The location of Matrix home is somewhere near Mt Baldy. In the montage where John and his daughter are spending time together, they can be seen eating ice cream and sign in the background reads "Mt Baldy Snack Bar".
The film is inspired by DC Comics character Sgt. Rock, which star Arnold Schwarzenegger and producer Joel Silver had long attempted to make into a movie. Screenwriter Jeph Loeb had written for comics and gave Sgt. Rock's first name (Franklin) to General Kirby, and his middle name (John) to Matrix.
When John Matrix (Arnold Schwarzenegger) and Cindy (Rae Dawn Chong) are in the warehouse, John looks at a map and says, "these co-ordinates are somewhere near Santa Barbara". Audiences in Santa Barbara movie theaters cheered at the mention of their town.
Casa De Cadillac, where Cooke helps himself to a free Cadillac was filmed only ¼ mile (½Km) from Julie's parents' health food restaurant in Valley Girl (1983). Also, when John Matrix & Cindy (Rae Dawn Chong) are chasing Sully (David Patrick Kelly) they go through the same intersection (Beverly Glen & Mulholland Drive) as Julie, Stacey, Randy and Fred do when they are leaving the party (after Fred and Randy went back for Julie and Stacey).
After Cindy fires the rocket launcher, she says she learned how to use it because "she read the instructions." While the line was intended as a joke, if you look closely in the earlier scene when she and Matrix stock up at Surplus City, there is indeed an instruction manual for the weapon in the shopping cart as Cindy wheels the cart out of the store.
The final battle was filmed at the Harold Lloyd estate in Beverley Hills, built by the famous silent film star. An intensely superstitious man Lloyd would never drive around the circular fountain at the front of the house, believing it would bring bad luck. In this film the villains drive around the fountain and suffer massive misfortune the next day when Matrix attacks them.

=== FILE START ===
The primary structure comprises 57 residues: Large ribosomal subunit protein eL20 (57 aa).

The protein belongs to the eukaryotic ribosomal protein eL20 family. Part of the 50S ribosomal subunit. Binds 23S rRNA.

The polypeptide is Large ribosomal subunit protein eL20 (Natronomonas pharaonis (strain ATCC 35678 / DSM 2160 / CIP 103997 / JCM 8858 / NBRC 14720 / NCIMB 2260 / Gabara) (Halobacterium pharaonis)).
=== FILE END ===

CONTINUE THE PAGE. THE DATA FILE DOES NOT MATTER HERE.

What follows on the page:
The trivia items below may give away important plot points.
The mansion used in the final shootout between Matrix and Arius (the former Harold Lloyd estate in Beverly Hills) is the same mansion see in the final shootout between Axel Foley and Victor Maitland in Beverly Hills Cop (1984).
During the scene in the shed, after Matrix cuts the soldier's arm off, he was originally supposed to hit the victim with it and say "Need a hand?" This scene was never shot however, as it was considered too macabre. Despite this, the 2007 director's cut restored a few extra seconds of footage of Matrix tossing the cut limb nonchalantly at the wounded soldier, as most likely a "lighter" alternative to blatantly hitting him with it.
Just after Matrix plants the claymore mines, he is seen shooting a knife into a guard's stomach. The knife he used is a Russian Ballistic knife that uses a spring to launch the knife blade out of the handle.
Matrix's raid on the complex at the end of the film was shot on a beach in San Simeon, California, near William Randolph Hearst Castle. Originally, the scene was to be shot on Palos Verdes Peninsula in California, but two days before shooting, the US Coast Guard pulled the permits.